The Physical, Social, and Cultural Determinants of Obesity: An Empirical Study of the U.S
During the past three decades, levels of excess weight and obesity have risen significantly in the United States. The reasons are physical, economical and sociological. The second half of the twentieth century is characterized by changes in the diets and levels of activity in the American society. Recent studies that focus on simple explanations that are based on a few determinants or classes of determinants are inadequate in explaining the recent rise in obesity. Cross-sectional and time series data are analyzed with a variety of statistical techniques. This paper empirically examines the factors correlated with the drastic increase in excess weight in the United States. Demographic characteristics (e.g., race and gender) and income level are significantly related to obesity. Controlling for these factors, energy expenditure in physical exercise are also linked to obesity. This study suggests that policies that merely target on food consumption and physical exercise levels are likely to be inadequate. Successful policies will have to produce specific messages that are relevant for distinct cultural, racial, gender, and income groups. Examples of such group-specific messages are provided.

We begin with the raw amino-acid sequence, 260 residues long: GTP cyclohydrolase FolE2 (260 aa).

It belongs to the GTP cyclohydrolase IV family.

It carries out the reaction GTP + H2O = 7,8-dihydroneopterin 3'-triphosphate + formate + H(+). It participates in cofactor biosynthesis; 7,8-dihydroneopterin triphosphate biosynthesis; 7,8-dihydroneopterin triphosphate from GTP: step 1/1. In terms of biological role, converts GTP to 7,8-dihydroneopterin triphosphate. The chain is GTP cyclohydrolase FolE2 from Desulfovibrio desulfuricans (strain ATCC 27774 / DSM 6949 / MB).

|Date of creation:||2006|
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- Shin-Yi Chou & Michael Grossman & Henry Saffer, 2002.
"An Economic Analysis of Adult Obesity: Results from the Behavioral Risk Factor Surveillance System,"
NBER Working Papers
9247, National Bureau of Economic Research, Inc.
- Chou, Shin-Yi & Grossman, Michael & Saffer, Henry, 2004. "An economic analysis of adult obesity: results from the Behavioral Risk Factor Surveillance System," Journal of Health Economics, Elsevier, vol. 23(3), pages 565-587, May.
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